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Bitcoin Mining: An Overview of The Industry Status

Bitcoin has come a long way from being a geeky topic discussed by coders to becoming a nation-independent asset class that today commands a market cap of more than a trillion dollars. Mainstream media has infamously dubbed bitcoin dead a countless number of times due to its volatility but the fact remains that BTC has recovered from every price crash stronger than ever before. At the time of writing this guide, BTC is making new all-time highs (ATH) around the $66,000 mark and shows no sign of stopping with increased regulatory approval around the world.

While bitcoin has resiliently fended off all the regulatory assaults launched against it, it is important to understand how a wholly community-driven network without any major affiliation with any nation-state or company is still running and growing stronger with each passing day. What saves the bitcoin network from being overtaken? What safety mechanisms are there to safeguard the bitcoin network against a planned assault by a group of companies or government agencies that see their power being challenged by the orange coin? The answer to these questions is simple: bitcoin mining. 

On this post, we will dig deep into the world of bitcoin mining. We will learn what bitcoin mining is and its significance, whether if it’s as centralized as portrayed by detractors, the Chinese ban on BTC, RSK’s contributions to bitcoin mining and Bitcoin’s potential to be environmentally sustainable in the long-run.

What is Bitcoin Mining?

Simply put, bitcoin mining is the process that generates new bitcoin issuance. Computers and other advanced mining equipment solve complicated mathematical problems to verify a transaction on the Bitcoin blockchain. The computer or the miner that can solve the problem at the earliest receives newly mined BTC as a reward for the computational energy used by the equipment. 

For the uninitiated, the Bitcoin network uses the Proof-of-Work (PoW) consensus algorithm to verify transactions on its blockchain. In simple words, the PoW consensus mechanism requires BTC miners to compete against each other.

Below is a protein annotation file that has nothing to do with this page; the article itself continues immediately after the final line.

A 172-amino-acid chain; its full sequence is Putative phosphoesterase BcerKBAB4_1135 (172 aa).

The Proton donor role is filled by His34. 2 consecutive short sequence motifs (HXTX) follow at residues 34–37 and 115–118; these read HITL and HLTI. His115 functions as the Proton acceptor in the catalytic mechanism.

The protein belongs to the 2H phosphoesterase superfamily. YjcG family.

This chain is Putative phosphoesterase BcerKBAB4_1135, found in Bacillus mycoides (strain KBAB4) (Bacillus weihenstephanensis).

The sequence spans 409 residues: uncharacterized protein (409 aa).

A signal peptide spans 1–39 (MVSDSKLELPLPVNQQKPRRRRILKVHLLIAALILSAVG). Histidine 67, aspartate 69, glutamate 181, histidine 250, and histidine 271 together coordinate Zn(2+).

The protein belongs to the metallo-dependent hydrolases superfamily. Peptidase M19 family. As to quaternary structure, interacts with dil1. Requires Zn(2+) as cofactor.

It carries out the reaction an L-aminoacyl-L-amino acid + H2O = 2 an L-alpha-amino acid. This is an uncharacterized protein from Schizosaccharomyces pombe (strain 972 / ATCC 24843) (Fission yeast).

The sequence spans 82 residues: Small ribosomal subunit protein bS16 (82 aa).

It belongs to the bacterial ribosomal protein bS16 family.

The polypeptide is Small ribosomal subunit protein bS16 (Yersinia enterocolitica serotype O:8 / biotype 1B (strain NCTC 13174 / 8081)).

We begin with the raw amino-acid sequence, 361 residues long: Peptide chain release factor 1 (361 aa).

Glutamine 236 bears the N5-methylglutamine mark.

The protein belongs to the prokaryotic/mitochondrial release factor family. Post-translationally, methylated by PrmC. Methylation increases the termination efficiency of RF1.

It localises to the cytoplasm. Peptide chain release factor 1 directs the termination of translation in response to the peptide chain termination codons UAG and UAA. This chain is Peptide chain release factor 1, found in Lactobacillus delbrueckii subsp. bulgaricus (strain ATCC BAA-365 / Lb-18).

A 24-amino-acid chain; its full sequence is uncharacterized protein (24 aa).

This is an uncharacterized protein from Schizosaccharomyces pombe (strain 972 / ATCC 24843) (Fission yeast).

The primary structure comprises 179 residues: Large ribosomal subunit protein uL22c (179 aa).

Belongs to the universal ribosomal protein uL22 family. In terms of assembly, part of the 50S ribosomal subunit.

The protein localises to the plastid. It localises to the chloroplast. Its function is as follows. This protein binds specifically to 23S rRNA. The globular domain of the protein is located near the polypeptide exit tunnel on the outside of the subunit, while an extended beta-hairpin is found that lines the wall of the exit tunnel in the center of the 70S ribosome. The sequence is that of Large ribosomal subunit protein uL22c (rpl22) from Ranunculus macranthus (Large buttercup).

Understandably, to solve these problems the machines consume a lot of energy.  The computer hardware required to mine bitcoin efficiently is called ASIC. ASICs can cost as much as $10,000 and consume an enormous amount of energy to mine bitcoin. Notably, the large energy requirement has come under the scrutiny of climate activists around the world and continues to be a major point of criticism against bitcoin due to the environmental damage it causes. However, this criticism is biased in many aspects as Bitcoin’s mining future entails a radical shift towards renewable energies and many legacy industries consume much more energy than Bitcoin mining pools.

Any mining pool that is successful in adding a block on Bitcoin’s blockchain is rewarded with a pre-determined amount of bitcoin. To give some context, the Bitcoin network undergoes an event known as halving where the BTC rewards to be distributed amongst miners is halved every 4 years. At present, the mining reward is 6.25 BTC for every new block or transaction added to Bitcoin’s blockchain. 

While determining the potential rewards that can be generated via bitcoin mining, miners must take into consideration the fact that Bitcoin supply’s hard cap is fixed at 21 million BTC. Out of the 21 million, close to 18.5 million BTC is already in circulation which leaves slightly more than 10% of the bitcoin’s total supply that is yet to enter the market. Once all the bitcoin has entered the market, bitcoin miners will no longer receive block rewards. Rather, miners will only earn fees from bitcoin transactions happening on-chain.

While the idea of mining bitcoin sounds like a lucrative proposition, the reality is that due to the rising adoption and increasing popularity of BTC, the margin for profit has become extremely thin for bitcoin solo miners. The biggest reason for this can be attributed to the creation of large bitcoin mining pools where multi-billion dollar companies install high-end advanced mining equipment to mine BTC around the clock.

The presence of large players in the mining space has somewhat excluded retail investors from entering the industry unless they’re willing to spend a huge sum on purchasing multiple mining equipment. In essence, for a bitcoin miner to be profitable, their earnings must eclipse the total cost of electricity and other forms of energy used by the mining equipment. This makes the concept of RSK’s merged-mining much more significant for bitcoin miners as it represents an additional income stream without extra hardware requirements.

Why is Bitcoin Mining Important?

The importance of bitcoin mining cannot be overstated as it is the prime force that safeguards the Bitcoin network from all external threats. Bitcoin mining also saves the network from potential internal threats such as the infamous double-spending attack.